A chief expert for the U.N., Tomoya Obokata, a Japanese specialist in transnational organized crime, human trafficking, and modern slavery, issued a report last week accusing the Chinese Communist Party of enslaving members of the Uighur, Kazakh and other minorities in East Turkistan (Xinjiang) and use similar practices against the people of Tibet.
The report covers a long list of practices considered modern slavery. It states: “The Special Rapporteur considers it reasonable to conclude that forced labor among Uighurs, Kazakhs, and other ethnic minorities in sectors such as agriculture and manufacturing has occurred in the Xinjiang Uyghur Autonomous Region of China.” (see report here)
Obokata evaluated the situation based on available information. He “detailed two different systems by State mandate:(a) the system of vocational education and training centers, under which minorities are detained and subjected to labor practices; and (b) poverty alleviation through the labor transfer system, in which surplus rural workers are transferred to secondary or tertiary sector work.”
It should be noted that what the communist regime considers “vocational education and training centers,” according to several human rights organizations, including Amnesty International and Human Rights Watch, are concentration camps in which inmates are subjected to brainwashing and long hours of forced labor.
The Uyghur Tribunal, an independent group of human rights legal experts, concluded last year after reviewing evidence and interviewing survivors that China was committing genocide “beyond a reasonable doubt” against the population of East Turkistan.
Detainees are victims of a long list of atrocities including slavery, as well as communist indoctrination, torture, gang rape, forced sterilization. There is also consistent evidence on the theft of organs from the living.
In the report Obokata accused the CCP of using “excessive surveillance, abusive living and working conditions, restriction of movement through internment, threats, physical and/or sexual violence, and other inhuman or degrading treatment” to subdue its slaves. He concluded that “some cases may amount to slavery as a crime against humanity.” Obokata added that he had collected evidence of “similar practices” to subdue and enslave the people of Tibet, “where an extensive labor transfer program has mainly displaced farmers, herders, and other rural workers to low quality skilled and low-paid employment.”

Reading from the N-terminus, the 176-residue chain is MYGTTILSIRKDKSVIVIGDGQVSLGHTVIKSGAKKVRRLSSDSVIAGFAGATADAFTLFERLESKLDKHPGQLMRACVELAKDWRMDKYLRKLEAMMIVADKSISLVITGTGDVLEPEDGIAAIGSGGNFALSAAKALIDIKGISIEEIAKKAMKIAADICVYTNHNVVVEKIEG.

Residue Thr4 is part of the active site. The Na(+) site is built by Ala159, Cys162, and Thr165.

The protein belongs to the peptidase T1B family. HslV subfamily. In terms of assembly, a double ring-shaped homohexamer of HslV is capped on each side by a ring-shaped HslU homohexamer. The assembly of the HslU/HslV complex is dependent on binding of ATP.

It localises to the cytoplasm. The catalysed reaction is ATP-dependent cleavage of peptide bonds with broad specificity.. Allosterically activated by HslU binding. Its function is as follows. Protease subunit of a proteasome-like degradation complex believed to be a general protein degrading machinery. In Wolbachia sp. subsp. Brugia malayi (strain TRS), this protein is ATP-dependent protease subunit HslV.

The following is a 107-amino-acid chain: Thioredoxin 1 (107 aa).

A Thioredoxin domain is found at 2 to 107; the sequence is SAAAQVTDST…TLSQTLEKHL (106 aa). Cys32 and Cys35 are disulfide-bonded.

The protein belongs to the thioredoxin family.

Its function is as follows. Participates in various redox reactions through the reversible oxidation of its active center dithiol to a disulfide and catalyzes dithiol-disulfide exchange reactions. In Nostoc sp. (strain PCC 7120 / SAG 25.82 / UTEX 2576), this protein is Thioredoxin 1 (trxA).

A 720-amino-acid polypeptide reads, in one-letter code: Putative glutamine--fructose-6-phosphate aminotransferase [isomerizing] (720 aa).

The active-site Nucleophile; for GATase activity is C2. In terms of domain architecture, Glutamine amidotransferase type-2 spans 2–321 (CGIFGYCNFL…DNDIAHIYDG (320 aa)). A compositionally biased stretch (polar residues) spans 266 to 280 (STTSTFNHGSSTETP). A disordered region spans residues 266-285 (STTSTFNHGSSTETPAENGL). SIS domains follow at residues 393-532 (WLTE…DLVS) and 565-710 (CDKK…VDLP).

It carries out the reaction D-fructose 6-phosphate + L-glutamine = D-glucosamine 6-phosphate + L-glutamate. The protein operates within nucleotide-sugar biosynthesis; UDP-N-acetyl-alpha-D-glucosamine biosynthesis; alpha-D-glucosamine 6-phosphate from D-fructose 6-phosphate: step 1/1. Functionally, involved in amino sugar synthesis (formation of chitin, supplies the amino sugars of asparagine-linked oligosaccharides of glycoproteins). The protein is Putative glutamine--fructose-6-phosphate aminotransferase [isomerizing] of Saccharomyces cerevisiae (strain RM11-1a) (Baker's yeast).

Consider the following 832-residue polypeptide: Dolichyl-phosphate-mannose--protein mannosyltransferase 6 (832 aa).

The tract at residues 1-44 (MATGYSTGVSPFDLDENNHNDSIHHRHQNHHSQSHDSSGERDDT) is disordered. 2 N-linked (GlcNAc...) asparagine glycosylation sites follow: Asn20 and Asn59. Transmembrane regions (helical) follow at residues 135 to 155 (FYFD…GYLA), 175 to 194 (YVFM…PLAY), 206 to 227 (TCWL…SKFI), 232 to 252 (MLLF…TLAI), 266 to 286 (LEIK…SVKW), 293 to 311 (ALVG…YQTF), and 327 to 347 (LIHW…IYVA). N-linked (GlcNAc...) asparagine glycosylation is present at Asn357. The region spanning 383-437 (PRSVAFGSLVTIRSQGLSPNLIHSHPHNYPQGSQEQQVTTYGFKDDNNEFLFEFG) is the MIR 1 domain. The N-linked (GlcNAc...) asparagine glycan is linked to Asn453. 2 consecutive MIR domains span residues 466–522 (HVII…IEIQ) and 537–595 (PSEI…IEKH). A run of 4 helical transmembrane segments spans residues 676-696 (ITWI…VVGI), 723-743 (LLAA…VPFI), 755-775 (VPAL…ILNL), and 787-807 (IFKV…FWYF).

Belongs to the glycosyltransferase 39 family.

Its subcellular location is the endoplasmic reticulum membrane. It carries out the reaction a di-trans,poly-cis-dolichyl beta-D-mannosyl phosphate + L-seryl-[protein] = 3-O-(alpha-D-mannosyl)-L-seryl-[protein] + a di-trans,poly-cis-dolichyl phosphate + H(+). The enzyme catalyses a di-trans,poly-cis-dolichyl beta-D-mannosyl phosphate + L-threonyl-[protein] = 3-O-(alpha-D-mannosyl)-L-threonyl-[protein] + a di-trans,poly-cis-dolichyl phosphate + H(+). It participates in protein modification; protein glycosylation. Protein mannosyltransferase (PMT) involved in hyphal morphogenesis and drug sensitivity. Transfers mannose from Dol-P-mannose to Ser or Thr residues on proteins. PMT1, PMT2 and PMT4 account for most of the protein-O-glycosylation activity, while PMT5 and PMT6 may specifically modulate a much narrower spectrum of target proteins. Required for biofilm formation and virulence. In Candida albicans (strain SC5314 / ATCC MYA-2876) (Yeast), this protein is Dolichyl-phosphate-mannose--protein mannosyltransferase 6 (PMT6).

The Jamestown Foundation conducted a study in 2020 and found evidence indicating the government is sending about half a million Tibetans to concentration camps similar to those found in Xinjiang.
The report is a direct contradiction to the position held by UN High Commissioner for Human Rights Michelle Bachelet. After her visit to China Bachelet said she admires the Communist Party’s achievements in human rights and claims that the CCP closed the concentration camps in Xinjiang. Her comments have garnered much criticism and complaints that she should have denounced the tragic situation. Independent have not been able to confirm that the concentration camps have been closed.
A report by the Strategic Policy Institute of Australia (ASPI) titled “Uyghurs for Sale” details with satellite images, testimonies and academic research how the CCP moves massive numbers of Uighurs and other ethnic minorities from Xinjiang to factories across the country. Far from their homes, at the end of the workday they are forced to receive ideological re-education and are forbidden to practice their religion. ASPI also discovered that the 27 factories that benefit from slave labor—supplying products to 83 global brands, such as Adidas, Nintendo, BMW, Apple, and Nike among others.
Chinese Foreign Ministry spokesman Wang Wenbin criticized Obokata saying: “A certain special rapporteur chooses to believe lies and disinformation about Xinjiang spread by the United States and some other Western countries and anti-China forces, abuses his authority, blatantly violates the code of conduct of the special procedure, maliciously defames and denigrates China, and serves as a political tool for anti-China forces. China strongly condemns this.”
Different stories, same suffering
“In China, they want you to become a new socialist person, and that’s the purpose of the labor camps,.. the main job in the prison camp is to survive, to find food, that’s all.” says Harry Wu in the documentary “Laogai: The Tragic History of China’s Secret Labor Camps,” a survivor of the prison system known as “laogai,” which means “reform through work.”
The Chinese Communist Party has used forced labor camps since coming to power in 1949. Soviet experts came to the country at Mao’s invitation to develop a prison system inspired by Russian gulags. Over time, these camps were populated by “counterrevolutionaries,” political dissidents, and ethnic minorities considered in rebellion—Christians, Buddhists, Muslims, and Falun Gong practitioners.
The documentary “Letter from Masanjia’” tells the story of Sun Yi, imprisoned in the Masanjia forced labor camp for practicing the spiritual discipline Falun Gong. Sun manages to send a letter asking for help in one of the products manufactured at the camp. The letter is discovered by a housewife in the United States. The news goes viral, and soon the world witnesses the atrocities committed in these centers of detention.
Following international pressure, the Chinese communist regime announced the abolition of the forced labor network in 2013. But the testimonies of thousands of survivors and the investigations of dozens of human rights organizations seem to point to the contrary.